As promised, the Trump administration published its list of Chinese imports that could face a potential 25% increase in import duty. Critically, this list of some 1,300 imports includes products used for communication technology. Many feared that these new tariffs would heavily impact the US and Chinese smartphone market. Given the aspirations and market shares of the likes of Apple and Huawei, this could have had significant financial consequences for both countries.
Both countries are acting in their respective national interests. The US is also trying to balance out a wider perception that international trade rules are biased towards Chinese rules of engagement. Having said that, the escalating rhetoric and threat to implement tariffs and bans on certain products, if left unchecked, could move in a direction so as to risk what has been a largely harmonious, and massively lucrative smartphone trading relationship.
I am of course referring to the successful collaboration between Apple and Foxconn. Though technically a Taiwanese company, according to Wikipedia, Foxconn is the world's largest contract electronics manufacturer and the fourth-largest information technology company by revenue. It is also the largest private employer in China and one of the largest employers worldwide. It has 12 factories in China, the largest in Shenzhen. It does not just manufacture the iPhone either. It also makes iPad’s, Amazon Kindles, BlackBerry and Nokia devices. Despite this, Apple is undoubtedly the jewel in the Foxconn crown, and a significant contributor to the Chinese economy.
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Clearly the US Government knows it, too. When US Trade Representative Robert Lighthizer announced the initial list of Chinese imports that could be affected by the new 25% tariff, he clearly pointed out that the list was decided based on what would have the lowest impact on US consumers. Given the raging popularity of Apple devices in the US, and around the world, they were always likely to be spared.
When you consider the vast scale and wealth tied up in Apple and Foxconn combined, it is highly unlikely that they’ll stand back and do nothing as these tariffs are being threatened. Both organisations will be exhorting their influence on their respective governments to ensure ongoing prosperity – and have clear warnings for both the US and Chinese administrations as they look to preserve it.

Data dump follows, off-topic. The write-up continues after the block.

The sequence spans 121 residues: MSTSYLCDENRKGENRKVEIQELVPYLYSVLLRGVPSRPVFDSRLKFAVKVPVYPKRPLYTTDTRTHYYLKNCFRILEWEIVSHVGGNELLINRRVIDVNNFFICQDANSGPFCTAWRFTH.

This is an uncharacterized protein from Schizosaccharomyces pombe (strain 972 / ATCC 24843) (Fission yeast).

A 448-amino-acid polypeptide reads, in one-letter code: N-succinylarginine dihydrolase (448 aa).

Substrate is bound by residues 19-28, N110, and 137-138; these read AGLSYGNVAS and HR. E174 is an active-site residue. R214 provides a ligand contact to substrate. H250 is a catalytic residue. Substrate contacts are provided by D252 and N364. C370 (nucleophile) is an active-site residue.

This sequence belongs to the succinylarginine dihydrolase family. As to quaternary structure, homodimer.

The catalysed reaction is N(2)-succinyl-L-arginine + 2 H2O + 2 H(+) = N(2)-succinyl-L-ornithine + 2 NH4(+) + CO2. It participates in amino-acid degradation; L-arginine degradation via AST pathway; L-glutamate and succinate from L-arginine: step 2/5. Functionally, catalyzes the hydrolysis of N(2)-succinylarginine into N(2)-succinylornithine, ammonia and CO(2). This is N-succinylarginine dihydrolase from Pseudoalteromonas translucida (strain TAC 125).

On the flip side, the US Government recently announced further action taken against ZTE and Huawei, two of the leading manufacturers of handsets and communication infrastructure in China. This has triggered patriotic rhetoric with the Chinese. This could adversely impact Apple sales in China. Even before these escalations, overall Chinese smartphone sales were slowing down.
Sales were being impacted by locally manufactured devices entering the Chinese market that were competitive in terms of functionality and cheaper for the consumer. Chinese operators were also cutting subsidies for handsets because of a perceived high level of penetration in the market.
China represents roughly 20% of Apple’s revenue and is expected to be big area of future growth for the OEM this year. We have seen companies like Samsung fall from having a 20% market share down to 2% over a five-year period, stemming from political backlash due to tensions between Seoul and Beijing.
As of now, Apple is the only dominant non-Chinese brand in the Smartphone market, this despite the average selling price of an iPhone being almost $500 more than the local brands. The height of Apple iPhone sales was in 2015. This was driven by the launch of the iPhone 6 model. This suggests that there are a large number of Chinese users that are ready for an upgrade cycle. Barring any politically motivated setbacks, Apple should have a great year in China.
We must also consider the future plight of the secondary renewed device market also. The residual values of the iPhone have contributed to a significant global success story. It has created a circular economy where all of its stakeholders, OEMs, operators, retailers, insurance companies and the environment all benefit. But its ability to return value is impacted by the price points of new devices and consumer willingness to enter into an upgrade process every 18-24 months.
Any further increases to new smartphone prices, due to tariffs or otherwise, will lead to existing upgrade cycles (which our own data reveals is around 2.66 years in the US) lengthening further. The secondary device market is now a multi-billion-dollar business for its stakeholders, which also generates significant tax income for national governments. Apple’s iPhone and its strong residual values underpins the economics of this market – in fact, the top five traded smartphones in Q1 of this year were all iPhones. Any impact on prices for new devices will affect them at trade-in and create a frustrating stalemate where nobody wins. Certainly not the US economy in any case.
Biju Nair is CEO of HYLA Mobile